DOK Leipzig 30. Oktober – 5. November 2017
60. Internationales Leipziger Festival für Dokumentar- und Animationsfilm
DOK Leipzig 30 October – 5 November 2017
60th International Leipzig Festival for Documentary and Animated Film
Inhalt Navigation "Barrierefreie Angebote" switch to english language Umschalten auf deutsche Sprache get more informations about our accessibility offer
Impressum

Programm

Escaping Realities

Imagine waking up one day to find all your friends have disappeared. For Martin, this concept has become a reality. Now he tirelessly scours the city streets looking for Angel, Gaël and Luna. But just how real is his world in fact? How real is he himself? Jonathan Vinel uses the computer game Grand Theft Auto V for his film Martin Cries to tell a story about loss, anger and loneliness. Animation that remains true to the real world meets nightmare vision. The border between reality and fiction becomes blurred. Who decides what’s real and what isn’t? And couldn’t an escape from so-called reality also offer up new freedoms?

 

Martin Cries (2017); Director: Jonathan VinelMartin Cries (2017); Director: Jonathan Vinel

That’s exactly the question posed by this year’s Youth Programme ESCAPING REALITIES. Films will be shown in which the protagonists withdraw from everyday life and take up a new perspective on the world. In A Free Man Andreas Hartmann follows the 22-year-old Kei, who of his own free will lives on the streets and under the bridges of Kyoto. Still an introverted outsider at school, now he spends his days encountering the most varied of people and stories. He has exchanged the warmth of a home for a lifestyle of his own choosing and financial security for personal freedom.

 

A Free Man (2017); Director: Andreas HartmannA Free Man (2017); Director: Andreas Hartmann

Jose is also dreaming of opting out in an animated short film by Fernando Pomares. Morning Cowboy humorously shows that it’s never too late to realise your childhood dreams. Instead of putting on his usual suit and tie, one morning Jose just slips on boots and a waistcoat, grabs his hat and walks into the office as a cowboy. Clothing becomes an expression of one’s own personality.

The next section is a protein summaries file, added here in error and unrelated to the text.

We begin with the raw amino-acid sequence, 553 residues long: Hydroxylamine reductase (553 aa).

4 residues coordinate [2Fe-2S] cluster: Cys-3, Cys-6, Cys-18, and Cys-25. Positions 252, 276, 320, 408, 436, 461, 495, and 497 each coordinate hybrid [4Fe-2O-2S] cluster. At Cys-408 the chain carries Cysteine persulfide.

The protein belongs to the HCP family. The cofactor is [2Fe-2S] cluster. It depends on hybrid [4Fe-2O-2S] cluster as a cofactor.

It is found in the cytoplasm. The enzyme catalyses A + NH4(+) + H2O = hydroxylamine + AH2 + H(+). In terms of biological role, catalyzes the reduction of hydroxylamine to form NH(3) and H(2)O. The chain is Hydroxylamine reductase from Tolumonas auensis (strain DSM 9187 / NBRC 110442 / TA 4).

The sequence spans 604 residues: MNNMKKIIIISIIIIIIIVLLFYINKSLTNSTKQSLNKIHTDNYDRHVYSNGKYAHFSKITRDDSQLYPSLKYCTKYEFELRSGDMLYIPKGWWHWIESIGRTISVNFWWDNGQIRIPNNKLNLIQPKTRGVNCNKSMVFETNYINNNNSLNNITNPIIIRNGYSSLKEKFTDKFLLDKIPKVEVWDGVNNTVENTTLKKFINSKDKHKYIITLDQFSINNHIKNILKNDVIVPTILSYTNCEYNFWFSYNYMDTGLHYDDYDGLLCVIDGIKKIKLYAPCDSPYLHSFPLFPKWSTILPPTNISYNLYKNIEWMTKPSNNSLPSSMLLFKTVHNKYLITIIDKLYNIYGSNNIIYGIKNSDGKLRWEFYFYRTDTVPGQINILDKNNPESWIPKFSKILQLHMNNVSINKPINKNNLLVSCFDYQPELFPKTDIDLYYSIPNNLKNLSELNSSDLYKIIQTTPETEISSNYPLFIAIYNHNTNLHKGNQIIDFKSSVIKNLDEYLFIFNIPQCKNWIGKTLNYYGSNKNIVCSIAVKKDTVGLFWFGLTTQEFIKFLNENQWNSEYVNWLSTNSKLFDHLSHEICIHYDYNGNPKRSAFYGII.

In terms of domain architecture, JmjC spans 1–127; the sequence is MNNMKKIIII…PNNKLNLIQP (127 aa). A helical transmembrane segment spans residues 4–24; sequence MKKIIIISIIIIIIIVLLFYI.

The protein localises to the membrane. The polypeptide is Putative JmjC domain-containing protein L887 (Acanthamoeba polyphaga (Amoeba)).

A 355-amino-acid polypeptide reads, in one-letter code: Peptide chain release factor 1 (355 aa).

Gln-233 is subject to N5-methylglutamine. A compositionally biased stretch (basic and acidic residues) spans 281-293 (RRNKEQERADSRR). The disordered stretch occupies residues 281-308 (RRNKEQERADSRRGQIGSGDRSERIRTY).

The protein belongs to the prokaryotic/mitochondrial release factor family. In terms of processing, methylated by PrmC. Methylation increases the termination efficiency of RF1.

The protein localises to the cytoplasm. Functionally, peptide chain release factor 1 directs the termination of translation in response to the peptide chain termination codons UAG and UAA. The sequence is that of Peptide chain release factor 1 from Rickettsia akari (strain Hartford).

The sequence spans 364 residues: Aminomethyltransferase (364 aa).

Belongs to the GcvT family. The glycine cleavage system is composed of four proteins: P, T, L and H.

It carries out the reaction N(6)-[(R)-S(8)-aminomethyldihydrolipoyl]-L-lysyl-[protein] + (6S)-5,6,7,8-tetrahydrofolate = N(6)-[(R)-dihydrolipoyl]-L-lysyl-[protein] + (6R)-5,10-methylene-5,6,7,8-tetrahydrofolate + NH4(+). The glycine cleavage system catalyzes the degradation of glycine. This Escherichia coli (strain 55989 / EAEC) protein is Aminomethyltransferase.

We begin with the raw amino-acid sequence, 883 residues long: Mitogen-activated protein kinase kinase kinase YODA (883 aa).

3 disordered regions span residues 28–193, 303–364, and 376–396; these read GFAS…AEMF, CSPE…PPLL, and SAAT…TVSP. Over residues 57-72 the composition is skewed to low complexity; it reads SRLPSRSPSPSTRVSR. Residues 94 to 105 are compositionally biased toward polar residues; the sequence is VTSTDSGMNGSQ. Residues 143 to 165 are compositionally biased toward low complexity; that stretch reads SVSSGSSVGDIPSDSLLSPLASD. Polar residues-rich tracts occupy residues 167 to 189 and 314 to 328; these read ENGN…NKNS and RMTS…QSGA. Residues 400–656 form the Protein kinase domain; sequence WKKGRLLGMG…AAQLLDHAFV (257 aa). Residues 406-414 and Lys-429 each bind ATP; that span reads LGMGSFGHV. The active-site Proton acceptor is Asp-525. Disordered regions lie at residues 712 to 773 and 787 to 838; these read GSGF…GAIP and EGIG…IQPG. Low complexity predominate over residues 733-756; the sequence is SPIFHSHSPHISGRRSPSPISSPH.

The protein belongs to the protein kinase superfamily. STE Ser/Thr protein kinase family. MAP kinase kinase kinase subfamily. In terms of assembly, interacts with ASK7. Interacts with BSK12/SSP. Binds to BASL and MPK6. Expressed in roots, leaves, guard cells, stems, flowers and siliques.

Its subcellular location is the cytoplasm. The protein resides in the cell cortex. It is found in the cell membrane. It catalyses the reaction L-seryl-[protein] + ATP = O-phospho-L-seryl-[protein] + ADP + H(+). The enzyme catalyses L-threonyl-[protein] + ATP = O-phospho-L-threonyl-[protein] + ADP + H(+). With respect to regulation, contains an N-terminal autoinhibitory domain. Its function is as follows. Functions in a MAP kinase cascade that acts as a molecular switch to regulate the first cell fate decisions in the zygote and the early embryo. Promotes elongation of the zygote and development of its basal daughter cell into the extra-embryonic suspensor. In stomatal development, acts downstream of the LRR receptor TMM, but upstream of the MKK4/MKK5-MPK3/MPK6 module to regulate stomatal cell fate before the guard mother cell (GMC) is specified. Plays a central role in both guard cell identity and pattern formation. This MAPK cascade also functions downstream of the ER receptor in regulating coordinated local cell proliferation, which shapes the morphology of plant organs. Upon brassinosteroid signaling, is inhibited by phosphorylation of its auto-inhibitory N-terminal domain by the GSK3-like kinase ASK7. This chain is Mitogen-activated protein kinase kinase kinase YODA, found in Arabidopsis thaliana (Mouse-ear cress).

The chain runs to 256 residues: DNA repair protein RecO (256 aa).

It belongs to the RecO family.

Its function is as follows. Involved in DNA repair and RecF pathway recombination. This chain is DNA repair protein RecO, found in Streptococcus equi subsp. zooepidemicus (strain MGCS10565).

Unlike in cosplay, where putting on a costume marks the transition into a different character. Cosplayers change their appearance, voice and movements in order to immerse themselves in the lives of fictional characters. In her documentary film The World is Mine Ann Oren plays a young cosplayer, and in so doing promptly slips into a second self. Her persona, the young M, moves to Tokyo and imitates the virtual pop star Hatsune Miku, the diminutive blue-haired mascot for a type of synthesizer software. Ann merges with M just as M merges with Hatsune Miku.

 

A cosplayer is appyling make-up in front of a mirrorThe World is Mine (2017); Director: Ann Oren

As much as an escape from reality can offer independence and protection, it also requires courage. The teenagers in Selma Vilhunen’s Hobbyhorse Revolution feel this especially, as their hobbyhorses really are their true passion. With an eye for detail, they make the wooden horses themselves, then train up for show-jumping courses with them and put on competitions – it’s a hobby that isn’t always taken seriously by their entourage and makes them into a target. The dark side of the escape from reality shows Jonas Odell's animated documentary I Was a Winner, in which three avatars of video games appear on the scene. Behind them are people who talk about how they got lost in the virtual world and how the hobby gaming transformed into an addiction.

 

The Special Programme ESCAPING REALITIES is aimed at audiences aged 13 and above and is curated by Kim Busch, programme coordinator at DOK Leipzig.